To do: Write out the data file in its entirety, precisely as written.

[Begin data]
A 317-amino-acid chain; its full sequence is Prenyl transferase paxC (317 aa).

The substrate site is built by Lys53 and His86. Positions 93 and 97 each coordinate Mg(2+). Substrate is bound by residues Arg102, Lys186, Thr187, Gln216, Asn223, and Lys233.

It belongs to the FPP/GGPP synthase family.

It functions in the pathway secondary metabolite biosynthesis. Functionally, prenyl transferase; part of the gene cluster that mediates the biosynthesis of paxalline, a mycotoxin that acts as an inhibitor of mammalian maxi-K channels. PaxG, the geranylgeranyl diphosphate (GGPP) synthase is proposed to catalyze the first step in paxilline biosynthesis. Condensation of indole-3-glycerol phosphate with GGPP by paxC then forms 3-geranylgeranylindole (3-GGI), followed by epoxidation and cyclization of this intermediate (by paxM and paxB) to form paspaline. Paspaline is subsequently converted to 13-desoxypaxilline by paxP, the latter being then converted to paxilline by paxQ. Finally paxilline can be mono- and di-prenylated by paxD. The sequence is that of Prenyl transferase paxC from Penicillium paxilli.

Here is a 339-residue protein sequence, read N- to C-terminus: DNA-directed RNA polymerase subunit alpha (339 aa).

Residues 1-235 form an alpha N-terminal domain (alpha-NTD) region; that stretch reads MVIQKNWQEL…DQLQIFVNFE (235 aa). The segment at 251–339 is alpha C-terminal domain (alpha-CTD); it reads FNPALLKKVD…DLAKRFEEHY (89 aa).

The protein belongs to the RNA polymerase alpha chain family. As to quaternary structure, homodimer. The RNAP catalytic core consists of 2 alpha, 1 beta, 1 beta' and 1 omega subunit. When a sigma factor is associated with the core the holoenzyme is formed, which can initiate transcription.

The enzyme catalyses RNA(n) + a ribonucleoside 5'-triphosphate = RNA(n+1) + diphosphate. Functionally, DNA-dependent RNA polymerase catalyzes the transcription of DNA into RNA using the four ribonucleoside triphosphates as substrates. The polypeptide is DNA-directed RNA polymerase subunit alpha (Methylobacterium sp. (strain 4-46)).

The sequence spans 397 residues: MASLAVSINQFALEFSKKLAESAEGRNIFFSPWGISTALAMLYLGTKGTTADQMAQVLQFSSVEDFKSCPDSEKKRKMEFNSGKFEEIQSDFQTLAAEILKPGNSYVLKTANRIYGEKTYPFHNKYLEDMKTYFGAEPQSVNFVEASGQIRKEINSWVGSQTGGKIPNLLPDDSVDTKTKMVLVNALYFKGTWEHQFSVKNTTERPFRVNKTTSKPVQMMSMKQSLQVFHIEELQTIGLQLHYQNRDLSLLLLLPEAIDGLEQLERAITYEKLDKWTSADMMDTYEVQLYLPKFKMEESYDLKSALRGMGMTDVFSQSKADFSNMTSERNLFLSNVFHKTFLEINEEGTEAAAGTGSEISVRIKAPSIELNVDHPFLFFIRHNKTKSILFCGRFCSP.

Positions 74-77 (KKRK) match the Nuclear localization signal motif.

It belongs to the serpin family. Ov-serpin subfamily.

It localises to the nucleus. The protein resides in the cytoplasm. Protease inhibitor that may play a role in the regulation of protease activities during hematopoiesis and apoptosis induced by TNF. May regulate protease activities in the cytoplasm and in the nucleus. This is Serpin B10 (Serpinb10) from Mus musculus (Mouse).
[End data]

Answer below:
A 317-amino-acid chain; its full sequence is Prenyl transferase paxC (317 aa).

The substrate site is built by Lys53 and His86. Positions 93 and 97 each coordinate Mg(2+). Substrate is bound by residues Arg102, Lys186, Thr187, Gln216, Asn223, and Lys233.

It belongs to the FPP/GGPP synthase family.

It functions in the pathway secondary metabolite biosynthesis. Functionally, prenyl transferase; part of the gene cluster that mediates the biosynthesis of paxalline, a mycotoxin that acts as an inhibitor of mammalian maxi-K channels. PaxG, the geranylgeranyl diphosphate (GGPP) synthase is proposed to catalyze the first step in paxilline biosynthesis. Condensation of indole-3-glycerol phosphate with GGPP by paxC then forms 3-geranylgeranylindole (3-GGI), followed by epoxidation and cyclization of this intermediate (by paxM and paxB) to form paspaline. Paspaline is subsequently converted to 13-desoxypaxilline by paxP, the latter being then converted to paxilline by paxQ. Finally paxilline can be mono- and di-prenylated by paxD. The sequence is that of Prenyl transferase paxC from Penicillium paxilli.

Here is a 339-residue protein sequence, read N- to C-terminus: DNA-directed RNA polymerase subunit alpha (339 aa).

Residues 1-235 form an alpha N-terminal domain (alpha-NTD) region; that stretch reads MVIQKNWQEL…DQLQIFVNFE (235 aa). The segment at 251–339 is alpha C-terminal domain (alpha-CTD); it reads FNPALLKKVD…DLAKRFEEHY (89 aa).

The protein belongs to the RNA polymerase alpha chain family. As to quaternary structure, homodimer. The RNAP catalytic core consists of 2 alpha, 1 beta, 1 beta' and 1 omega subunit. When a sigma factor is associated with the core the holoenzyme is formed, which can initiate transcription.

The enzyme catalyses RNA(n) + a ribonucleoside 5'-triphosphate = RNA(n+1) + diphosphate. Functionally, DNA-dependent RNA polymerase catalyzes the transcription of DNA into RNA using the four ribonucleoside triphosphates as substrates. The polypeptide is DNA-directed RNA polymerase subunit alpha (Methylobacterium sp. (strain 4-46)).

The sequence spans 397 residues: MASLAVSINQFALEFSKKLAESAEGRNIFFSPWGISTALAMLYLGTKGTTADQMAQVLQFSSVEDFKSCPDSEKKRKMEFNSGKFEEIQSDFQTLAAEILKPGNSYVLKTANRIYGEKTYPFHNKYLEDMKTYFGAEPQSVNFVEASGQIRKEINSWVGSQTGGKIPNLLPDDSVDTKTKMVLVNALYFKGTWEHQFSVKNTTERPFRVNKTTSKPVQMMSMKQSLQVFHIEELQTIGLQLHYQNRDLSLLLLLPEAIDGLEQLERAITYEKLDKWTSADMMDTYEVQLYLPKFKMEESYDLKSALRGMGMTDVFSQSKADFSNMTSERNLFLSNVFHKTFLEINEEGTEAAAGTGSEISVRIKAPSIELNVDHPFLFFIRHNKTKSILFCGRFCSP.

Positions 74-77 (KKRK) match the Nuclear localization signal motif.

It belongs to the serpin family. Ov-serpin subfamily.

It localises to the nucleus. The protein resides in the cytoplasm. Protease inhibitor that may play a role in the regulation of protease activities during hematopoiesis and apoptosis induced by TNF. May regulate protease activities in the cytoplasm and in the nucleus. This is Serpin B10 (Serpinb10) from Mus musculus (Mouse).